Sharapova sails away with title as Ivanovic fluffs lines
Third Grand Slam for Russian after misguided drop shot proves turning point
Sunday 27 January 2008
Sporting contests can be decided in a fraction of a second and in the months ahead Ana Ivanovic will probably reflect long and hard on the moment that changed the course of her Australian Open final against Maria Sharapova here yesterday. The 20-year-old Serb had just won three games in a row and was leading 5-4 and30-15 on Sharapova's serve when presented with an easy mid-court ball that demanded to be put away for a winner. Ivanovic chose instead to attempt a drop shot, fluffed the ball into the net and her chance was gone.
Sharapova won the next two points, broke Ivanovic in the following game and went on to win 7-5, 6-3 to claim her third Grand Slam title. "It hurts, I can tell you that," Ivanovic said as she ref-lected on that defining moment. "It was poor shot selection."
We will never know what might have been if Ivanovic had taken the first set, but the harsh truth is that the world No 3, who will climb one place in tomorrow's updated ranking list, did not deserve to beat a resolutely determined Sharapova. It was a mediocre match – the organisers will be hoping for better when Novak Djokovic takes on Jo-Wilfried Tsonga in today's men's final – but the Russian's mental strength and sheer determination shone through.
Even though she is only seven months older than Ivanovic, Sharapova has packed plenty into her 20 years, and the experience gained through her victories at Wimbledon in 2004 and at the 2006 US Open was clearlya help. "When she had that opportunity to break me and win that set, I think experience definitely helped me because I didn't get impatient," Sharapovasaid. "I was calm. I served my way out of it. She got a bit tight and nervous but I was just steady. I made her hit another ball and it slipped away from her."
Sharapova played conservatively, inviting her opponent to make mistakes, and Ivanovic's 33 unforced errors compared with Sharapova's 15 were crucial. While Ivanovic did not suffer a repeat of the nerves that ruined her previous attempt to win a Grand Slam final, against Justine Henin in Paris last summer, her game grew shaky in the face of Sharapova's consistency, which provedas stifling for the Serb(right) as the heat on a steamy Melbourne afternoon.
The world No 5 did not concede a point on her own serve until the eighth game, denied Ivanovic any break points in the second set, won 89 per cent of points on her first serve and made only three double faults in the entire match. All, bizarrely, came in a single game in the first set, when Ivanovic broke back to level at 4-4, having dropped her serve in the fifth game. Ivanovic's serve held up well enough, but the rest of her game did not, and after she played a poor game to go a break down at4-3 in the second set the end was swift.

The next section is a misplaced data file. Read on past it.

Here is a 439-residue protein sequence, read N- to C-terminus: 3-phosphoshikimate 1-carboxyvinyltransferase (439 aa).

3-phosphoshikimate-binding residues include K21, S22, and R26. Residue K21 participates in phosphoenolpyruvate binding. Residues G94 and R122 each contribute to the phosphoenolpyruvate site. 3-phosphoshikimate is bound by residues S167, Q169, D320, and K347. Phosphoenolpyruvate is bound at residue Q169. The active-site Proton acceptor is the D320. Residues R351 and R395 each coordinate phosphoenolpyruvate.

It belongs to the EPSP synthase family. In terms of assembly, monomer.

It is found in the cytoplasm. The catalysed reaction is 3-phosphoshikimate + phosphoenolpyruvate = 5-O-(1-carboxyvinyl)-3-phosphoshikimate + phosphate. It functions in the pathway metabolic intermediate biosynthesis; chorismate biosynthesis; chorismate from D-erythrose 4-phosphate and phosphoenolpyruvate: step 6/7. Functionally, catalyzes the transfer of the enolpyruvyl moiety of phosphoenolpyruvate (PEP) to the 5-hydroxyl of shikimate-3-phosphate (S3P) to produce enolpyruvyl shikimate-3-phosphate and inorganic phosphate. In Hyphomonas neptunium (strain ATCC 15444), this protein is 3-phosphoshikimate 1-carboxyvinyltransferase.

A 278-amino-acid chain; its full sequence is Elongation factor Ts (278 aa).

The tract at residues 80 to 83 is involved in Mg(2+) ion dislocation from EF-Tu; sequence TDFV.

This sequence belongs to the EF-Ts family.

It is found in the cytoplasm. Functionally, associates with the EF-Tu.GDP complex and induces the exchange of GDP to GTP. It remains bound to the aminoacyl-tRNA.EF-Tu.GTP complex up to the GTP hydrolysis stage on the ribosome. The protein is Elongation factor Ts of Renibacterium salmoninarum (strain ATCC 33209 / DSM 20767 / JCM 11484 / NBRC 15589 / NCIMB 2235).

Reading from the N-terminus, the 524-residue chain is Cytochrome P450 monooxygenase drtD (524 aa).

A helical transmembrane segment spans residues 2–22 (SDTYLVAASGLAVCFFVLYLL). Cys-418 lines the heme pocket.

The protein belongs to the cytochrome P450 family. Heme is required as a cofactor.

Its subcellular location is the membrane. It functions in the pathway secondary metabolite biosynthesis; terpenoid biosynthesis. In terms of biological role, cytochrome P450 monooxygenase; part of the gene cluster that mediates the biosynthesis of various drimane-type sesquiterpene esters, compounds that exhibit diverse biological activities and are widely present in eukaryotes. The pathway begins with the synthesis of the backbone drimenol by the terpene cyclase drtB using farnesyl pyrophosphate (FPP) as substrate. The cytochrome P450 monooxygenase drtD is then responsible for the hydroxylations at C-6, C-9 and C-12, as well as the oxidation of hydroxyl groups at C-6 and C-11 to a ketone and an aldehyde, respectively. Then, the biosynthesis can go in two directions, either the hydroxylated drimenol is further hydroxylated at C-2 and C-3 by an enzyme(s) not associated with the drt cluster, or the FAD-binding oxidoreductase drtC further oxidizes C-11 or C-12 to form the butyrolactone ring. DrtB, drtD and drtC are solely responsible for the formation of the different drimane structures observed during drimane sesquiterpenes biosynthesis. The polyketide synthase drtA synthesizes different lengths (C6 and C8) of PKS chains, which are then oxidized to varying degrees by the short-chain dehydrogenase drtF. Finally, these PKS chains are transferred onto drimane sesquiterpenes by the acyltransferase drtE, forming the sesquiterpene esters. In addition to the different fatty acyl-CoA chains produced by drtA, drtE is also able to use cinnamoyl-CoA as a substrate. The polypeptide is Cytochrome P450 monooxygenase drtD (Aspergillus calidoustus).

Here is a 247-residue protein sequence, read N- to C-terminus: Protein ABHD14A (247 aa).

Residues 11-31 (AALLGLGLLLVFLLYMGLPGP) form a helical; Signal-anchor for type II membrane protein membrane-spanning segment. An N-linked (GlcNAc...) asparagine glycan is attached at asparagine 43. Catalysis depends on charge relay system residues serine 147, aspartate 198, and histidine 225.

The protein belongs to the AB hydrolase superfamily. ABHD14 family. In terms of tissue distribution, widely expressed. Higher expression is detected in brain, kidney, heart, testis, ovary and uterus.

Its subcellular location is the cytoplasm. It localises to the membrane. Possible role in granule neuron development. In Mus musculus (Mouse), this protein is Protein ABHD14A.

At the end, Sharapova ran over to celebrate with her father and then phoned her mother. She also received a congratulatory text from Billie Jean King, who had sent her a message before the match. "She said champions take chances and pressure is a privilege," Sharapova said.
By not dropping a set in the entire tournament Sharapova underlined how well she has come back both from the psychological blow of winning only three games against Serena Williams in the final here 12 months ago and from the shoulder injury that went on to disrupt her campaign in 2007.
The bad news for her rivals is she believes her best is yet to come. "I don't think I'm at [my] peak yet," Sharapova said.
Chelsea victory parade mocked on Twitter as 'tens of fans' pack the streets of London
Preston fan who appeared to snatch Jermaine Beckford's shirt from eight-year-old boy identified and says: 'the truth will come out'
Danny Ings to Tottenham: Spurs rival Liverpool for £6m Burnley striker
FA ban Aston Villa flag for the FA Cup final because it contains a reference to Arsenal
Manchester United season player ratings: Grading Louis van Gaal's entire squad
- 1 I was raped by another man. And now the Government wants to take away the one thing that saved my life
- 2 Preston fan who appeared to snatch Jermaine Beckford's shirt from eight-year-old boy identified and says: 'the truth will come out'
- 3 Priest warns pupils the 'Charlie Charlie Challenge' is 'demonic activity'
- 4 Iran launches anti-Isis cartoon competition 'to expose true nature of Islamic State'
- 5 Puerto Rico, island of lost dreams: People are leaving the debt-hit territory in droves as near neighbour Cuba's star rises
As a white man, I'm surprised more women aren't tweeting the hashtag #KillAllWhiteMen
EU referendum: David Cameron's rules are a 'democratic disgrace', says French-born Scottish politician set to be denied a vote
The day that Britain resigned as a global power
SNP fury as HS2 finds 'no business case' for taking fast train service to Scotland
A nation of inequality: How the UK is failing to feed its most vulnerable people
Australian man punched in the face for defending Muslim women from abuse on train